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This is Book 2 in the Shilling Grange children’s home series.  This book carries on where the first book left off and we are back with Carla Newton and the children she looks after.   I really enjoyed this book and the development of all the characters as we progress through the story.  I loved reading about the children and each of them had their own little personality which was really good to read about.  This book was at times an emotional read but there were also parts that made me smile and laugh out loud..
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Clara Newton was housemother to the orphans at Shilling Grange Orphanage in England. It was 1949 and Clara’s fiancé had been killed during the war and for a while her life had spiralled. But now, with the children to care for, her life felt somewhat complete. Two new children arrived – Joyce who had been stricken by polio, and Evelyn who had moved so many times she just didn’t care anymore. But Clara was determined these children would know love…

The news that the orphanage was to be sold and the children sent elsewhere knocked Clara for six. Between them, she and the children vowed to help with the current money worries and finding new homes for the children. Alex was adopted by his best friend from school’s family, Peter gained an excellent job in London – but it seemed some would be sent to Australia, and others to a home for disabled children. Clara couldn’t bear to hear that. Sweet little Peg, stoic Rita, Joyce who had come into her own with photography. Where was it going to end?

A Place to Call Home is the 2nd in the Shilling Grange Children’s Home series by Lizzie Page and I enjoyed it. Perhaps not quite as much as the first, but it was still a great read. Poignant and heartbreaking, Clara was a perfect housemother. Maybe she cared too much, but she was happier with that than the rough treatment some children received. I happily recommend this one but suggest reading from #1 would be the best.

With thanks to NetGalley and the publisher for my digital ARC to read in exchange for an honest review.
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This book is set list WW II and is a heartbreaking take about a young woman struggle to save an orphanage that is scheduled to be shut down.   I fell in love with everyone if the children.   It is such an emotional novel and reveals the story that was probably true to many orphans during this time period. Thank you NetGalley and ye publisher for the oy to read and review.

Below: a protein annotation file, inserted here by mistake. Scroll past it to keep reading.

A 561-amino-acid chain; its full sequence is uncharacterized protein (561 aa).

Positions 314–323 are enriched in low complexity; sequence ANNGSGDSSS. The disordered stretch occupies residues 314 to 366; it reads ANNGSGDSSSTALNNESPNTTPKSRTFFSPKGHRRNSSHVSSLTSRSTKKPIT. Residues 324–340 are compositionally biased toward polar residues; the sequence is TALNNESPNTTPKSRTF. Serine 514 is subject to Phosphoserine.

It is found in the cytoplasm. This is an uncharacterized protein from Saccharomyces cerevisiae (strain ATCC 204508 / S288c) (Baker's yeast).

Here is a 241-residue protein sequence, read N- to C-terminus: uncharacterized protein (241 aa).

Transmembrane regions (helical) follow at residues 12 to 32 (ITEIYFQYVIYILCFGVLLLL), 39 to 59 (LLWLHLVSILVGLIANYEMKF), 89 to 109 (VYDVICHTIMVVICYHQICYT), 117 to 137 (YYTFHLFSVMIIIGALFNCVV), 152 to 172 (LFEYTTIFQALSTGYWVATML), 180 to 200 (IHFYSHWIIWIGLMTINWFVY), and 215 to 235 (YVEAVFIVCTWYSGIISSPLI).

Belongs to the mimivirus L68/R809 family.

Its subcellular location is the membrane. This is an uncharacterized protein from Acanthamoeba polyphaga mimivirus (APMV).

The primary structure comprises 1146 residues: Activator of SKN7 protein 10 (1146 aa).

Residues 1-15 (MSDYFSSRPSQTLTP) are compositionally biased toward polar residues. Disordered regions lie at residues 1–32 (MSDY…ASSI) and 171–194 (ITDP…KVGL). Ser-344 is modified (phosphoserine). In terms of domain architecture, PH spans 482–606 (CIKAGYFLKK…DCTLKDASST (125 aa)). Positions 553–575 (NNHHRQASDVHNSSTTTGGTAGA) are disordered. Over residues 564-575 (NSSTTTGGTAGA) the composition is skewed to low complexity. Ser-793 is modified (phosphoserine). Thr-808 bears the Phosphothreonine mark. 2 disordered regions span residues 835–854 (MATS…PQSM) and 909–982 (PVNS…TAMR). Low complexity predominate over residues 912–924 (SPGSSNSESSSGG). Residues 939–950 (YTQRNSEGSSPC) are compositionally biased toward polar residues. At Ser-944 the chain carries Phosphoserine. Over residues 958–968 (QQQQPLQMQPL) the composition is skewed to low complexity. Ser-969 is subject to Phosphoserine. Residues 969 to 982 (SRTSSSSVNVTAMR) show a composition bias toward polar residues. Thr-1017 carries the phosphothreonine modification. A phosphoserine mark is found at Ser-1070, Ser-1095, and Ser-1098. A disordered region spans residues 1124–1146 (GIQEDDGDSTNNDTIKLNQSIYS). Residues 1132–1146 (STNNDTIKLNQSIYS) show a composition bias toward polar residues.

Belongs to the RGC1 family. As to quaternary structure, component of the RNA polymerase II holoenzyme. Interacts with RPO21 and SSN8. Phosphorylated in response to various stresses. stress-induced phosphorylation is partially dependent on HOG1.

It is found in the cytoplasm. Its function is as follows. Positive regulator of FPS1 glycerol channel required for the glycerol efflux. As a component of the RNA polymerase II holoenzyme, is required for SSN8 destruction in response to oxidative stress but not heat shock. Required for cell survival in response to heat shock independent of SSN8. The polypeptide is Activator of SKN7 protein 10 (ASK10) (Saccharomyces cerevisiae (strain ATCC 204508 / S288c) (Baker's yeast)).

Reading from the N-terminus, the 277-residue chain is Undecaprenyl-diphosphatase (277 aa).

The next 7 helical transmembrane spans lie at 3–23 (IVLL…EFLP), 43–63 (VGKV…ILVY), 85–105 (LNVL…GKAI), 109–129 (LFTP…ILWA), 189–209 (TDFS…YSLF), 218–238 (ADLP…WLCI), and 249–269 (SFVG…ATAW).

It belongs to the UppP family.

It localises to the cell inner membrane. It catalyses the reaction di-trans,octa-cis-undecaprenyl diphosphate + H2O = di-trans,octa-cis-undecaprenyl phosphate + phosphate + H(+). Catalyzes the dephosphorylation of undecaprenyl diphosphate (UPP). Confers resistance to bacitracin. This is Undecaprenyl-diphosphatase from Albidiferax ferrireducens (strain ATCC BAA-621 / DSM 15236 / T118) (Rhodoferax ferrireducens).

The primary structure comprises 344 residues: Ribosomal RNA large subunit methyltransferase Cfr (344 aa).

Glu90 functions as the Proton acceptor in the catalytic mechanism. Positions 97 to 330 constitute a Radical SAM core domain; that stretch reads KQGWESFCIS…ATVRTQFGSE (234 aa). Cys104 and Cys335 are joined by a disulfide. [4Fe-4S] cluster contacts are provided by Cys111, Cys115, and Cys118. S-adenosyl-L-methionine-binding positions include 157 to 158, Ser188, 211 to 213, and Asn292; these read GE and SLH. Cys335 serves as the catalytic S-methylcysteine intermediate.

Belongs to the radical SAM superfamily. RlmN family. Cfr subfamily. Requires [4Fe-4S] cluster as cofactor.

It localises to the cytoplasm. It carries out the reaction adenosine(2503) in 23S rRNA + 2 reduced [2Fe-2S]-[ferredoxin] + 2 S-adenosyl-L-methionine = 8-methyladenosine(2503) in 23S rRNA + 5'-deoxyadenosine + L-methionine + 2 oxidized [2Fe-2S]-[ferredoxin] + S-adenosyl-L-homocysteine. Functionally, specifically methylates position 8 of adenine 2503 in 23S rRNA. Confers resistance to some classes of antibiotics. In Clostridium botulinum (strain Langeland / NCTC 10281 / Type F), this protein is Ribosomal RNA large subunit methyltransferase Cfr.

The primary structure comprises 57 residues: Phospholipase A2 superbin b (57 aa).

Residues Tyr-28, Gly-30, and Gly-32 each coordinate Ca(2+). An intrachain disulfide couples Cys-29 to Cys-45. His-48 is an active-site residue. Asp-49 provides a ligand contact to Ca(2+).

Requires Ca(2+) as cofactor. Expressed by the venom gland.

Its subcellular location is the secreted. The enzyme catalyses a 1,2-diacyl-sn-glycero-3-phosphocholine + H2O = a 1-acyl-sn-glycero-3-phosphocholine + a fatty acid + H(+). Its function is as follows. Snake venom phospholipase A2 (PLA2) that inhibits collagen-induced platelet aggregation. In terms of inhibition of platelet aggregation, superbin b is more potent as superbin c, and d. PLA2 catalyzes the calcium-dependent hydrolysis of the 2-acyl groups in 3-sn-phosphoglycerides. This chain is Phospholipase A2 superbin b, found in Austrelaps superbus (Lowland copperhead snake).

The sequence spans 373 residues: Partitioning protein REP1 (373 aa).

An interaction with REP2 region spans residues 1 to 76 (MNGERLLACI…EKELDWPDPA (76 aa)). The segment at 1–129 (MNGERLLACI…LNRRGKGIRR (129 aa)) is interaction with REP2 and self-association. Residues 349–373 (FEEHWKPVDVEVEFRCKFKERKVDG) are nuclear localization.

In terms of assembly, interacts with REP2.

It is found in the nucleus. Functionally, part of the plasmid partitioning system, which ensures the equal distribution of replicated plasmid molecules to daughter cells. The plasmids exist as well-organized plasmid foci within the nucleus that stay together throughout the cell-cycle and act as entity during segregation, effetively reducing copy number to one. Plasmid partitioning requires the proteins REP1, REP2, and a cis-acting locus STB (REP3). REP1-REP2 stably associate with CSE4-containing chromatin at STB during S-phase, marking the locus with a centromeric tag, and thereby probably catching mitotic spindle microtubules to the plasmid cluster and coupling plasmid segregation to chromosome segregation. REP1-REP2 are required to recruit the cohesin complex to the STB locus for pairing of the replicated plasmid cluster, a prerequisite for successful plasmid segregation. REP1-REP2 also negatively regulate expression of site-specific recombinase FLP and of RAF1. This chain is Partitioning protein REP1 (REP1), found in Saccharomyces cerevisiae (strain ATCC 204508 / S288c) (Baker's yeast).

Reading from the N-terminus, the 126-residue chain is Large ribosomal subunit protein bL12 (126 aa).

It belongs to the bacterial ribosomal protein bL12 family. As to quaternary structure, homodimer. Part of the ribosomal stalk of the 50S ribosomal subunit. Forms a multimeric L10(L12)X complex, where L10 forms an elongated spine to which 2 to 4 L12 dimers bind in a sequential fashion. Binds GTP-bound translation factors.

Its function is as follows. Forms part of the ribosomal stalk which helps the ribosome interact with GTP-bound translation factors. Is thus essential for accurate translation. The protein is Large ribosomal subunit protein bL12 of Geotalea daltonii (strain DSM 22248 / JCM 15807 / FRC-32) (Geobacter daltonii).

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Thanks to the publisher and Netgalley for an early review copy. 

It’s 1949, England: 

After Clara lost her fiancé during WWII, she didn’t think she had much to live for, but, she’s now looking after children, who’ve also, like her lost everything in the war. 

Peg won’t talk and Joyce’s body is scarred by polio, but Clara loves them all very much, even though she’s lonely herself, after Ivor a hero in D-Day war vanished. Soon, she’s hears news that the orphanage is going to be sold and the children living there will be sent far afield.

Emotions will be felt while reading this story as every child has a different story to tell. Clara has to face new challenges but she’s got the strength and confidence to do so now. This book follows on from the previous one. 

Clara is a wonderful person, who will do anything she can to help the children she’s looking after.

Recommend this book.
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I have not read the first book, which I guess would give some additional background to the characters, but the book does stand alone & it doesn’t take too long to work out who they are & how they fit together. 

Set in the late 1940s, Clara is employed as the “housemother” in an orphanage/children’s home. She is devoted to the children despite their differences & difficulties – from Joyce who was rejected by her parents when she developed polio and was left unable to walk properly, to the twins Barry & Billy who have one passion: football, Peg who doesn’t speak and Peter who was abused by his uncle but has an incredible talent for drawing cartoons. 
Clara is devoted to the children and always determined to fight for what is in their best interest, not necessarily what the Council believes to be best for them! When their building is rumoured to be being put up for sale, she works hard to cut costs and do everything they can to save Shilling Grange. As time goes on, Clara realises that she is being lied to about their future and is determined that the children are a family and will not be split up, particularly when she hears that some will be sent to Australia on the Childrens Migrant scheme. 

The writing is very descriptive, and you can picture not only the crumbling Shilling Grange but the individual children, the town of Laverham and the glamorous Marilyn.

Overall this is a heartwarming read that focuses on the devastation and harm that adults can do to children, and the way that seemingly insignificant people can make such a difference.  
I liked that the storyline didn’t quite go where you expected, there were twists & turns along the way and there are enough storylines left open for a sequel!